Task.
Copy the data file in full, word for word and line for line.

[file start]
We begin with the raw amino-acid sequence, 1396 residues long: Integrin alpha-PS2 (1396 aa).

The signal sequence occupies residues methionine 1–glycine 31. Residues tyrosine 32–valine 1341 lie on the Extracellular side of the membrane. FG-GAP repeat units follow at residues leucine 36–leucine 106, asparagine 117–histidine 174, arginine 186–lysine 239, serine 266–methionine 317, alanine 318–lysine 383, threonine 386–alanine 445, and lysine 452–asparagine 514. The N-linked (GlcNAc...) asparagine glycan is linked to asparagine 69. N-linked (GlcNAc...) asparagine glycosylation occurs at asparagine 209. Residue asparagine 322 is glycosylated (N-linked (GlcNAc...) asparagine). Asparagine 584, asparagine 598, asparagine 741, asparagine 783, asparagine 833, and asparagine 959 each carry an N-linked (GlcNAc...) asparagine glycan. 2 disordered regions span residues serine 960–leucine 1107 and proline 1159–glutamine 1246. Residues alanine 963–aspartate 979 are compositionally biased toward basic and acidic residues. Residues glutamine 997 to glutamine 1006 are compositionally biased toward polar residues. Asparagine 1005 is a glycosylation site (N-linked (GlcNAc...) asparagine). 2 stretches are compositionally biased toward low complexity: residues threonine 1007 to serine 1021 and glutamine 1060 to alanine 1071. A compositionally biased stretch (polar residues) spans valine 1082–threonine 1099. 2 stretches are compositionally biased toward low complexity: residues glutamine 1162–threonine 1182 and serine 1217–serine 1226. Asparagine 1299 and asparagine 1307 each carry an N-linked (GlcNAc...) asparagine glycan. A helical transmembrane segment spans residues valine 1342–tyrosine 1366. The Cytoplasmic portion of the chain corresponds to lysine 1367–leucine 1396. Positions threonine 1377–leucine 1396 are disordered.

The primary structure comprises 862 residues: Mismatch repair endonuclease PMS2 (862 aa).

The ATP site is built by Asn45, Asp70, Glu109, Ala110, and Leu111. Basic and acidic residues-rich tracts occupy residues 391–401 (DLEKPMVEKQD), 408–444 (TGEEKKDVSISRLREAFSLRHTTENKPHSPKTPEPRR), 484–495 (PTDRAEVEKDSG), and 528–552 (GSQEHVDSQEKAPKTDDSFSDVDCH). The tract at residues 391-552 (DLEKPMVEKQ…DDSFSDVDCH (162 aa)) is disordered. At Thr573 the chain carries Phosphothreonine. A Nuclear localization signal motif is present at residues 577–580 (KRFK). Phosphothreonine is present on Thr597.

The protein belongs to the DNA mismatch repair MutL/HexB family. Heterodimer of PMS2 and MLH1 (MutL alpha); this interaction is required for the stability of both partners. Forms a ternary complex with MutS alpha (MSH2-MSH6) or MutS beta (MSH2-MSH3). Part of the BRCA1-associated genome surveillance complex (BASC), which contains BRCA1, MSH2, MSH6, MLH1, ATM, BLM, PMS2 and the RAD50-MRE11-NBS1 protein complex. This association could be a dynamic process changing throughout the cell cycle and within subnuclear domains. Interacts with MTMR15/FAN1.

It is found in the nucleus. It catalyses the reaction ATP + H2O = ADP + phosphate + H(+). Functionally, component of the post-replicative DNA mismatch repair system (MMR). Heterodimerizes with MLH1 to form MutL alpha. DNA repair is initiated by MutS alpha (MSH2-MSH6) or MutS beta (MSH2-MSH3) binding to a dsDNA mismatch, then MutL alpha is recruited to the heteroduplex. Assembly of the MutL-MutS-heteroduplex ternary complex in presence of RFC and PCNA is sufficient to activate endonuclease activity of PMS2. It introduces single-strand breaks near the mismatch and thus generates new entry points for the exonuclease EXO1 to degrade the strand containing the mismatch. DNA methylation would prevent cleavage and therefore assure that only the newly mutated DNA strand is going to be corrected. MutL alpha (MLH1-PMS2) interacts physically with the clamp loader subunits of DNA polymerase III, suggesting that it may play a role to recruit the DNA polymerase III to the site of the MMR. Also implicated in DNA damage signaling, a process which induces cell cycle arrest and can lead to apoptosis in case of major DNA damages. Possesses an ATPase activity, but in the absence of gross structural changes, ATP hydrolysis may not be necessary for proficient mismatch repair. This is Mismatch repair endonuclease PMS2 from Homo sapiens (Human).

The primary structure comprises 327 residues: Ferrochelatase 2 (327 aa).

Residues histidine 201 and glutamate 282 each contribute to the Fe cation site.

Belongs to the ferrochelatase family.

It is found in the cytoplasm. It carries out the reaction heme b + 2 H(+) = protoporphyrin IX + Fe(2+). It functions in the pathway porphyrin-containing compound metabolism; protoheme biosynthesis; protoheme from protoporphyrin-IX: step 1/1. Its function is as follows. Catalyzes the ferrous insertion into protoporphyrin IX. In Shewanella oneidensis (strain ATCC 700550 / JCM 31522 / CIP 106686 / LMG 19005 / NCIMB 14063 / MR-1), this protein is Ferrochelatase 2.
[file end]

We begin with the raw amino-acid sequence, 1396 residues long: Integrin alpha-PS2 (1396 aa).

The signal sequence occupies residues methionine 1–glycine 31. Residues tyrosine 32–valine 1341 lie on the Extracellular side of the membrane. FG-GAP repeat units follow at residues leucine 36–leucine 106, asparagine 117–histidine 174, arginine 186–lysine 239, serine 266–methionine 317, alanine 318–lysine 383, threonine 386–alanine 445, and lysine 452–asparagine 514. The N-linked (GlcNAc...) asparagine glycan is linked to asparagine 69. N-linked (GlcNAc...) asparagine glycosylation occurs at asparagine 209. Residue asparagine 322 is glycosylated (N-linked (GlcNAc...) asparagine). Asparagine 584, asparagine 598, asparagine 741, asparagine 783, asparagine 833, and asparagine 959 each carry an N-linked (GlcNAc...) asparagine glycan. 2 disordered regions span residues serine 960–leucine 1107 and proline 1159–glutamine 1246. Residues alanine 963–aspartate 979 are compositionally biased toward basic and acidic residues. Residues glutamine 997 to glutamine 1006 are compositionally biased toward polar residues. Asparagine 1005 is a glycosylation site (N-linked (GlcNAc...) asparagine). 2 stretches are compositionally biased toward low complexity: residues threonine 1007 to serine 1021 and glutamine 1060 to alanine 1071. A compositionally biased stretch (polar residues) spans valine 1082–threonine 1099. 2 stretches are compositionally biased toward low complexity: residues glutamine 1162–threonine 1182 and serine 1217–serine 1226. Asparagine 1299 and asparagine 1307 each carry an N-linked (GlcNAc...) asparagine glycan. A helical transmembrane segment spans residues valine 1342–tyrosine 1366. The Cytoplasmic portion of the chain corresponds to lysine 1367–leucine 1396. Positions threonine 1377–leucine 1396 are disordered.

The primary structure comprises 862 residues: Mismatch repair endonuclease PMS2 (862 aa).

The ATP site is built by Asn45, Asp70, Glu109, Ala110, and Leu111. Basic and acidic residues-rich tracts occupy residues 391–401 (DLEKPMVEKQD), 408–444 (TGEEKKDVSISRLREAFSLRHTTENKPHSPKTPEPRR), 484–495 (PTDRAEVEKDSG), and 528–552 (GSQEHVDSQEKAPKTDDSFSDVDCH). The tract at residues 391-552 (DLEKPMVEKQ…DDSFSDVDCH (162 aa)) is disordered. At Thr573 the chain carries Phosphothreonine. A Nuclear localization signal motif is present at residues 577–580 (KRFK). Phosphothreonine is present on Thr597.

The protein belongs to the DNA mismatch repair MutL/HexB family. Heterodimer of PMS2 and MLH1 (MutL alpha); this interaction is required for the stability of both partners. Forms a ternary complex with MutS alpha (MSH2-MSH6) or MutS beta (MSH2-MSH3). Part of the BRCA1-associated genome surveillance complex (BASC), which contains BRCA1, MSH2, MSH6, MLH1, ATM, BLM, PMS2 and the RAD50-MRE11-NBS1 protein complex. This association could be a dynamic process changing throughout the cell cycle and within subnuclear domains. Interacts with MTMR15/FAN1.

It is found in the nucleus. It catalyses the reaction ATP + H2O = ADP + phosphate + H(+). Functionally, component of the post-replicative DNA mismatch repair system (MMR). Heterodimerizes with MLH1 to form MutL alpha. DNA repair is initiated by MutS alpha (MSH2-MSH6) or MutS beta (MSH2-MSH3) binding to a dsDNA mismatch, then MutL alpha is recruited to the heteroduplex. Assembly of the MutL-MutS-heteroduplex ternary complex in presence of RFC and PCNA is sufficient to activate endonuclease activity of PMS2. It introduces single-strand breaks near the mismatch and thus generates new entry points for the exonuclease EXO1 to degrade the strand containing the mismatch. DNA methylation would prevent cleavage and therefore assure that only the newly mutated DNA strand is going to be corrected. MutL alpha (MLH1-PMS2) interacts physically with the clamp loader subunits of DNA polymerase III, suggesting that it may play a role to recruit the DNA polymerase III to the site of the MMR. Also implicated in DNA damage signaling, a process which induces cell cycle arrest and can lead to apoptosis in case of major DNA damages. Possesses an ATPase activity, but in the absence of gross structural changes, ATP hydrolysis may not be necessary for proficient mismatch repair. This is Mismatch repair endonuclease PMS2 from Homo sapiens (Human).

The primary structure comprises 327 residues: Ferrochelatase 2 (327 aa).

Residues histidine 201 and glutamate 282 each contribute to the Fe cation site.

Belongs to the ferrochelatase family.

It is found in the cytoplasm. It carries out the reaction heme b + 2 H(+) = protoporphyrin IX + Fe(2+). It functions in the pathway porphyrin-containing compound metabolism; protoheme biosynthesis; protoheme from protoporphyrin-IX: step 1/1. Its function is as follows. Catalyzes the ferrous insertion into protoporphyrin IX. In Shewanella oneidensis (strain ATCC 700550 / JCM 31522 / CIP 106686 / LMG 19005 / NCIMB 14063 / MR-1), this protein is Ferrochelatase 2.